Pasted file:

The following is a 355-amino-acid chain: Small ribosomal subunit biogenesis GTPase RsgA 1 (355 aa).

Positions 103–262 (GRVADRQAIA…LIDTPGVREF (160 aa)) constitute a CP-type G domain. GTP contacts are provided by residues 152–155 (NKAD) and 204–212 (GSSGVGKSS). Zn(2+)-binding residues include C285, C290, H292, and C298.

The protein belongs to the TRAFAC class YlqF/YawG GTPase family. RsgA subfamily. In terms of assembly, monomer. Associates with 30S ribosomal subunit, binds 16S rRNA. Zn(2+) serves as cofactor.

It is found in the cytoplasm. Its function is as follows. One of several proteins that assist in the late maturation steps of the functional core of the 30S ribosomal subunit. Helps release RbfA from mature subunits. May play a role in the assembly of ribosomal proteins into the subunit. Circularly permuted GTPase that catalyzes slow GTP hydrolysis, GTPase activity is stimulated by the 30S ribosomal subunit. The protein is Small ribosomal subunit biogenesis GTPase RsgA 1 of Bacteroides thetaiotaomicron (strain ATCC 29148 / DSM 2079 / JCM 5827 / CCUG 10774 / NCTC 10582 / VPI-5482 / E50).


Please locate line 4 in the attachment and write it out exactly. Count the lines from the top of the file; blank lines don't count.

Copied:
It is found in the cytoplasm. Its function is as follows. One of several proteins that assist in the late maturation steps of the functional core of the 30S ribosomal subunit. Helps release RbfA from mature subunits. May play a role in the assembly of ribosomal proteins into the subunit. Circularly permuted GTPase that catalyzes slow GTP hydrolysis, GTPase activity is stimulated by the 30S ribosomal subunit. The protein is Small ribosomal subunit biogenesis GTPase RsgA 1 of Bacteroides thetaiotaomicron (strain ATCC 29148 / DSM 2079 / JCM 5827 / CCUG 10774 / NCTC 10582 / VPI-5482 / E50).